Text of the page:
SACRAMENTO, Calif. (AP) -- Kobe Bryant and the new Lakers had
been searching for a signature victory, something to prove their
revamped club still can play with the West's powers.
After they were done humiliating the Sacramento Kings on
Thursday night, nobody could doubt it -- and the Lakers added even
more fuel to their biggest rivalry.
Bryant had 31 points and 12 assists, Lamar Odom scored 22 points
and Los Angeles handed Sacramento its worst home loss in nearly
seven years, 115-99.
Brian Cook hit four of the Lakers' 12 3-pointers in a building
where Bryant and Shaquille O'Neal enjoyed some of their greatest
playoff triumphs during the last six seasons. With Shaq long gone
to Miami, they still handed Sacramento its worst loss at Arco Arena
since a 116-95 defeat to San Antonio on March 2, 1998.
In the closing minutes, Bryant leaned down the bench to speak to
assistant coach Frank Hamblen -- but neither could remember the last
time Los Angeles won so convincingly in Sacramento.
"It's big. We have yet to beat such a top opponent like
Sacramento," Bryant said. "We've been in position to win these
types of ballgames, and we just haven't closed them out. This is a
good step for us."
Chris Webber and Bobby Jackson scored 20 points apiece for the
Kings, whose starters spent the final minutes sitting on the bench
in embarrassed indignation. It was just Sacramento's third loss in
17 games -- but few defeats in recent years have stung more.
"We weren't doing anything that was going to get us into the
game," said coach Rick Adelman, who furiously benched his starters
for the final 4:49. "They're a team that gives us problems because
of matchups, but they're not that good. This was hopefully a wakeup
call, because they handled us."
Sacramento was exposed in just its second home loss of the
season, with Los Angeles outscoring the Kings 37-22 in the third
quarter. Brad Miller managed just six points in 38 minutes, and
Peja Stojakovic was ineffective despite getting 16 points.
"It was a great team win, probably a milestone for us," coach
Rudy Tomjanovich said. "Now we've got something we talk about --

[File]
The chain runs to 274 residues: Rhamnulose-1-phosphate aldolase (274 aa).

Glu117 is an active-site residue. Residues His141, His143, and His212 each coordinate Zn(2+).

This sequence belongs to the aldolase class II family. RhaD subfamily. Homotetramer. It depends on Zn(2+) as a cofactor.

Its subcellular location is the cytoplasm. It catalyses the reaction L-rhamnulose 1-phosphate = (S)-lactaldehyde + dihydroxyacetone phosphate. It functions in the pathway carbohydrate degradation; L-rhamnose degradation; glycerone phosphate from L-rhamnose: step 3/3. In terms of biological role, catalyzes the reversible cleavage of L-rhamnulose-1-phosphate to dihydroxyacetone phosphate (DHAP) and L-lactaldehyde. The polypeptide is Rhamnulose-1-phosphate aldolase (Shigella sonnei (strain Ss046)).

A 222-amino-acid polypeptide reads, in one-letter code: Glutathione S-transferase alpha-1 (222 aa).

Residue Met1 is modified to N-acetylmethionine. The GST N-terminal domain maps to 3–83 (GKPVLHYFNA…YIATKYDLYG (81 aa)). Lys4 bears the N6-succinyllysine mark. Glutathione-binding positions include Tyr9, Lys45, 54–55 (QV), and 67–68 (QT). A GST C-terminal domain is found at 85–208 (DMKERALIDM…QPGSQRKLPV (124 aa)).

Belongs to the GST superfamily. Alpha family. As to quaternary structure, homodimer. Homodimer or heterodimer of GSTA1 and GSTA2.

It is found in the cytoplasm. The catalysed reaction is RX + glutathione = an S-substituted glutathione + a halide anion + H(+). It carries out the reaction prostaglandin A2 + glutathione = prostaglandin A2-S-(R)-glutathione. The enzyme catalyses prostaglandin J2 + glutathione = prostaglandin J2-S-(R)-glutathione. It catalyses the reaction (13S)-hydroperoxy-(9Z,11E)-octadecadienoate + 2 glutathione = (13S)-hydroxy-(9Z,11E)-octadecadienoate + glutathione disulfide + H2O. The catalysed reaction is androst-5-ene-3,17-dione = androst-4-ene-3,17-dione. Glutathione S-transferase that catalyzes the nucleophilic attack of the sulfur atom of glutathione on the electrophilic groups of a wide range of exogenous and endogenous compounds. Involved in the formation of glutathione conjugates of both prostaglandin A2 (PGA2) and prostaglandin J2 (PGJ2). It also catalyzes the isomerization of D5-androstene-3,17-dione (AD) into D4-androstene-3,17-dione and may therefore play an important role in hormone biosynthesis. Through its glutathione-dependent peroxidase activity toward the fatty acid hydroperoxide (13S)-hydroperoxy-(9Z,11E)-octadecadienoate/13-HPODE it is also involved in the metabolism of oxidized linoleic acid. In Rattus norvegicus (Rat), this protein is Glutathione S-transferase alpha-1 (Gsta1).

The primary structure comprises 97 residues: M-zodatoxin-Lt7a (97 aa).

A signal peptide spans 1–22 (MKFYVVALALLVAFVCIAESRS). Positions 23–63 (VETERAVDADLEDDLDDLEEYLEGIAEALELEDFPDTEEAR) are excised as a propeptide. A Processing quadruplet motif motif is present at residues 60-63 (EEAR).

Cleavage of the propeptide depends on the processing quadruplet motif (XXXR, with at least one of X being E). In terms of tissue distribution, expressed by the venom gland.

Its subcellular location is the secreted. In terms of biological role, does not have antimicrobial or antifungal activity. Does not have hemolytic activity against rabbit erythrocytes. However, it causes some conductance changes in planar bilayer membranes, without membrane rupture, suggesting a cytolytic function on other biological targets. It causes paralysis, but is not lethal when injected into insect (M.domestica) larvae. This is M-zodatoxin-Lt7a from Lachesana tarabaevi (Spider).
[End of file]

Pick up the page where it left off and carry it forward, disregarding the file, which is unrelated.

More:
winning on the road -- and we have something to look back on."
From the cultural poles of California, Los Angeles and
Sacramento battled atop the Pacific Division standings for the
better part of a decade, trading verbal jabs and actual punches
along with baskets in countless memorable games and playoff series.
But after the Lakers were rebuilt in the offseason to defuse the
growing feud between Shaq and Kobe, Webber pronounced one of the
NBA's better rivalries dead -- even though Vlade Divac, perhaps the
most beloved player in Sacramento's renaissance, defected back to
Los Angeles for a $4.9 million contract.
Webber's prediction seems a bit premature. Sacramento pulled out
an entertaining 109-106 victory at Staples Center last month -- and
in the rematch, the Lakers handed the Kings their most humbling
home defeat during Adelman's seven seasons.
"They outplayed us. I don't know what else to say," Stojakovic
said. "They played much better than we did in every aspect of the
game. They outrebounded us, outran us, outscored us. It happens."
Webber refused to speak to reporters in the Kings' locker room,
but crossed the arena to visit the Lakers' locker room.
"(Odom) and I had a pretty good game," Webber said. "We just
didn't play a good team game."
Bryant was greeted with his usual showers of boos, and the Kings
went after him with double-teams. He still showed brilliance: a
two-handed reverse dunk, an awkward scoop shot while being fouled
and a four-point play in the third quarter, hitting a 3-pointer
while Doug Christie clipped his elbow.
Bryant scored 16 points in the third as the Lakers made 68
percent of their shots.
The Lakers exploited the biggest flaws in the Kings' defense:
poor rotation to open shooters and an utter inability to stop
dribble penetration. Odom blew by Webber atop the key on several
possessions, while Tierre Brown, Chucky Atkins and the rest of the
Lakers' guards drove the lane almost at will. Brown scored 13
points in the fourth.
Divac has been a disappointment in Los Angeles, struggling with
a back injury and playing no significant minutes this season. He
got a warm ovation when he entered the game late in the first
quarter, but played just three minutes.
"Even though I play for the Lakers, I will always be a part of
the Kings," Divac said. "It's fun to be back, and my team won."
The teams don't meet again until April, when they'll face
off twice in six days. ... Mike Bibby missed a layup and two
wide-open 3-pointers in the opening minutes, but then made five
straight shots. ... Bryant has scored at least 30 points against
the Kings in seven of their last eight meetings.